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mr. cregeau: i wanted to briefly say, a nice connection by coincidence because i wrote an article about the six degrees of alexander hamilton and the huntingtons of norwich. my wife and i own the huntington house in norwich. the house is pictured on the left. there is his portrait, based on by johnature painting trumbull. he married faith trumbull, the daughter of the governor of connecticut, and her famous brother was the painter. his epaulet on the right, which went to auction. we got blown out of the water at an auction for that. $26,000 for a pair of epaulets. ok. the hamilton we know, there is so little that we know. there is so much in which we focus on his accomplishments as treasury secretary.
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for the infamous duel, where we know how it ends, he will be killed by aaron burr. there are scandals and so forth, and a little bit about his military experiences. that is what we tend to not know. it was a portrait by john trumbull. like alexander hamilton, he also at one point served as an aide to general george washington during the revolution. he serves the shortest. he was there about three weeks. he was a very talented artist, during the siege of boston. this is the portrait that was used for the $10 bill. there is more to him than just that head. there is the entire full-length portrait, which ironically sits in new york's city hall. my wife and i had permission to reproduce this to hang in our house. i hope you take away an appreciation of the incredible accomplishments of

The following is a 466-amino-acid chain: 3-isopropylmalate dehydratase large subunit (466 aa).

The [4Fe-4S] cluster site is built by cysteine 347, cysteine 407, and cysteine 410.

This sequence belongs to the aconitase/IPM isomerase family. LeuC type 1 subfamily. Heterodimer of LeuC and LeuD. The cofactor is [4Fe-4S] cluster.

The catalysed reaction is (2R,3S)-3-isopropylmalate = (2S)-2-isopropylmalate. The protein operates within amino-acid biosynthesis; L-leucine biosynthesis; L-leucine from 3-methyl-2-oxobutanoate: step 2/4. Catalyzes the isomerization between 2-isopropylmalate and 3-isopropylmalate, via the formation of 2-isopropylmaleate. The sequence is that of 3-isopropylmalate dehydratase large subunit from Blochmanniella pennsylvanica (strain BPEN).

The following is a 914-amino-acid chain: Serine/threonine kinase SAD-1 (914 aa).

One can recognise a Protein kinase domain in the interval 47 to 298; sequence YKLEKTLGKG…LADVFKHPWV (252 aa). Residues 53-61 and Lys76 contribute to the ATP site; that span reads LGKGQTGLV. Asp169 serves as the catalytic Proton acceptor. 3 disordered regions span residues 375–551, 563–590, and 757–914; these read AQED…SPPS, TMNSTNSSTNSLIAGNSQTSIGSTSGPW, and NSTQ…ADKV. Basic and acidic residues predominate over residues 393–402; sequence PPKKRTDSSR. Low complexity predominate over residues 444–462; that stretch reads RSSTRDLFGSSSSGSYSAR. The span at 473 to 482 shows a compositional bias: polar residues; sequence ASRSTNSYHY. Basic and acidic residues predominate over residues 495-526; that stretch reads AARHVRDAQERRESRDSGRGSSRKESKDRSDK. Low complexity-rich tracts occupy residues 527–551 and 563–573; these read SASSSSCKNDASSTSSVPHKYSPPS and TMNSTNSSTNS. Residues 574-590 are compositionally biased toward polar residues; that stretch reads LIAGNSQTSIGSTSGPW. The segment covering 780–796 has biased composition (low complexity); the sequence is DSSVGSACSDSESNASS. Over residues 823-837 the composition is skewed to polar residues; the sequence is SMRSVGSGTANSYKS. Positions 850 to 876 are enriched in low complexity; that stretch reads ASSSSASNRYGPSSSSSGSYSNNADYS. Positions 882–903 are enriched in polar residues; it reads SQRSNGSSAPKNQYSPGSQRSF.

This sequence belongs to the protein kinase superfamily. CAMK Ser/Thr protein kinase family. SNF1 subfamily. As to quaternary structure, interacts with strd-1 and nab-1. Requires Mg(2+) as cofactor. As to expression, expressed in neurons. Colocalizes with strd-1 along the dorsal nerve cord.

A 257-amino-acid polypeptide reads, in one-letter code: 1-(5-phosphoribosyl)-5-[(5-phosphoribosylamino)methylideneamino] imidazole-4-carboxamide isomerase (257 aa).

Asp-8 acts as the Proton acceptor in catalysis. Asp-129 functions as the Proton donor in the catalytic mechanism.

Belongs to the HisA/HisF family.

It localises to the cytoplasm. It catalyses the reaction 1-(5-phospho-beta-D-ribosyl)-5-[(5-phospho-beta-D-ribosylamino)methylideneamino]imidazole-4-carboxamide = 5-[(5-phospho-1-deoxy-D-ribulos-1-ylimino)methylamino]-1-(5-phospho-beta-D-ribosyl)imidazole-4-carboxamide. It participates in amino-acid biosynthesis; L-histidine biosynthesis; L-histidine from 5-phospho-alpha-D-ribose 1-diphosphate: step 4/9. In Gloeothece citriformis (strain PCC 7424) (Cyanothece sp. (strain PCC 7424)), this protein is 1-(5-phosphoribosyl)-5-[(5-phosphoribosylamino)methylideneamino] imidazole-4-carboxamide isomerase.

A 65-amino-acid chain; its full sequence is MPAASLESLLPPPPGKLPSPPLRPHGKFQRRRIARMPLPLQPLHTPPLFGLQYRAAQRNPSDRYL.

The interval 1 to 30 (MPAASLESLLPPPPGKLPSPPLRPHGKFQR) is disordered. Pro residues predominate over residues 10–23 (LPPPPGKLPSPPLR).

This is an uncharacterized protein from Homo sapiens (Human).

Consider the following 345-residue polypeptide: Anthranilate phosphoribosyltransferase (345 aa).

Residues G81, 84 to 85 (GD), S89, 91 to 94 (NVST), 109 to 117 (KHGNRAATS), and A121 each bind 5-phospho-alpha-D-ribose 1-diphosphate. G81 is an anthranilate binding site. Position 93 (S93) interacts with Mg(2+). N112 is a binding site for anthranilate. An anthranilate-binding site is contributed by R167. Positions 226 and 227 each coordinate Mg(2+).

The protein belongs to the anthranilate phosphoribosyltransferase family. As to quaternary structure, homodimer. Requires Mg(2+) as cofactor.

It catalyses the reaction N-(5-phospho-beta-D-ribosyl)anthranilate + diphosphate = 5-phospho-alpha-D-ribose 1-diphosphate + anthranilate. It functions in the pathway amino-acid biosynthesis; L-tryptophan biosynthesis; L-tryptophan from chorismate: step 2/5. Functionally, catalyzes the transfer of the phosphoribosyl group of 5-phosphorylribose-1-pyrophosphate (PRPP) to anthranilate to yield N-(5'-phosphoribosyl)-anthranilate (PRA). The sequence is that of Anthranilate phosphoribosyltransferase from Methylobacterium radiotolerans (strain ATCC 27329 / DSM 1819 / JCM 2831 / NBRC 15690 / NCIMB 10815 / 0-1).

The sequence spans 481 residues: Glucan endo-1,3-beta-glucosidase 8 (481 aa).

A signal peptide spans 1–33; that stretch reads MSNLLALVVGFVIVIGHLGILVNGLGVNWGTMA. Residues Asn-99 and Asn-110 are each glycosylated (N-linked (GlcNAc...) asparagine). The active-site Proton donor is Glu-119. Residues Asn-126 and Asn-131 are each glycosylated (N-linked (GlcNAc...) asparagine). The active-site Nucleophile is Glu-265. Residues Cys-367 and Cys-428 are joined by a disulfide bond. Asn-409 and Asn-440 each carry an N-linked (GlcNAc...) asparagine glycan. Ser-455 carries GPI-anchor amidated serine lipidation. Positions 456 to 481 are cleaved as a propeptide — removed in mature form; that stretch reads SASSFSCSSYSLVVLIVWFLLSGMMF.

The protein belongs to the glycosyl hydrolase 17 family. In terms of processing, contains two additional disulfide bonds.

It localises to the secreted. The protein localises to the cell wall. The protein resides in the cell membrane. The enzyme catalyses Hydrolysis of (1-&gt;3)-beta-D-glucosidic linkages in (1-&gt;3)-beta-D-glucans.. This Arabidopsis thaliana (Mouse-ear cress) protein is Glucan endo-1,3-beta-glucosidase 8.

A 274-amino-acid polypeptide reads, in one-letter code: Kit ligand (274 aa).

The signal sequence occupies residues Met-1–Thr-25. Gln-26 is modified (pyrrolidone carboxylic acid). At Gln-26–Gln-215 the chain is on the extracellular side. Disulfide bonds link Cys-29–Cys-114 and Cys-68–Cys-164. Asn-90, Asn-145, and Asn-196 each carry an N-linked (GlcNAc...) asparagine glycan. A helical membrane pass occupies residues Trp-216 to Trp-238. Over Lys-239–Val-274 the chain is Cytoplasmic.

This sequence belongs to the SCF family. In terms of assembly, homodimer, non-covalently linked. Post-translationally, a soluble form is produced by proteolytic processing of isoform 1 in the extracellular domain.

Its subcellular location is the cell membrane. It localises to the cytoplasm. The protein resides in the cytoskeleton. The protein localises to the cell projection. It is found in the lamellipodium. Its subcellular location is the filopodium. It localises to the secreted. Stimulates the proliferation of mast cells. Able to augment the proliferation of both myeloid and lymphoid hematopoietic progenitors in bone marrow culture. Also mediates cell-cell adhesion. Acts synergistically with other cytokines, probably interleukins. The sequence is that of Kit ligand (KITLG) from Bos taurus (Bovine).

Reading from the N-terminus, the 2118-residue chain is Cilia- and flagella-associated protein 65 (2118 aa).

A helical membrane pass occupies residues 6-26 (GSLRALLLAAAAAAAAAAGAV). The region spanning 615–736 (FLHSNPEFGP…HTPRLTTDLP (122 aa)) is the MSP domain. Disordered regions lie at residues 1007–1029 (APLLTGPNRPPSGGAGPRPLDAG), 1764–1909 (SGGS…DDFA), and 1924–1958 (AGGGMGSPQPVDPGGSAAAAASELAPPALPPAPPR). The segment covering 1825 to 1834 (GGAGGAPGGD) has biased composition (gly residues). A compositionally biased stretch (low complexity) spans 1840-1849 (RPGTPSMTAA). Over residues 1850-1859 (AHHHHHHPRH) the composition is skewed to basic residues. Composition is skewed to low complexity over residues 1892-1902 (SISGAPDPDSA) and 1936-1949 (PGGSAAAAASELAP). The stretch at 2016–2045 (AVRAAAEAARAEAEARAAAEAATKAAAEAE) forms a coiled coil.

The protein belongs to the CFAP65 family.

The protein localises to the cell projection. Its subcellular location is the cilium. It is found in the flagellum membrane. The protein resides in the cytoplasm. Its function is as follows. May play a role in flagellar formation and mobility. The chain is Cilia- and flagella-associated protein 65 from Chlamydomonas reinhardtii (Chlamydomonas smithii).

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alexander hamilton and his buried roles as military commander, not just as an aide to washington. that is a portion of it but you will see more than that. he starts out as a captain. later, he is a lieutenant colonel. this is probably one of the best-known portraits of him in uniform. alexander hamilton in uniform of the new york artillery. that's by alonzo chapel. there is one problem, he is not dressed as an artillery officer. that is the hat of a light infantry officer at yorktown late in the war. but certainly, his uniform is similar to the one he is wearing when he was in the artillery. this is the portrait you probably have not seen. how many of you, raise your hands, and know that hamilton toward the end of his life was a major general in the u.s. army? i wouldn't expect many hands. about four. it is by william weaver, circa 1800. here he is. and, we will get to that story
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and a little bit, towards the end. there is someone else like hamilton who comes from humble beginnings, grows up on a remote island, and then comes to the mainland, starts out as an artillery officer and becomes a famous military leader. that, of course, is napoleon bonaparte. there is an interesting comparison you can make between those two. which, i like to do as a military historian. it was the quickest way that you could rise in the military ranks. if you were a baseball fan, if you want to get to the majors quickly, do it like mike piazza did, get drafted as a catcher and you will make it to the majors. what do we know about young hamilton? not a whole lot in terms of illustration. on the left, we have something in black and white that is hard to find in color. it is hamilton, we think. it is attributed to him, but there is little to support.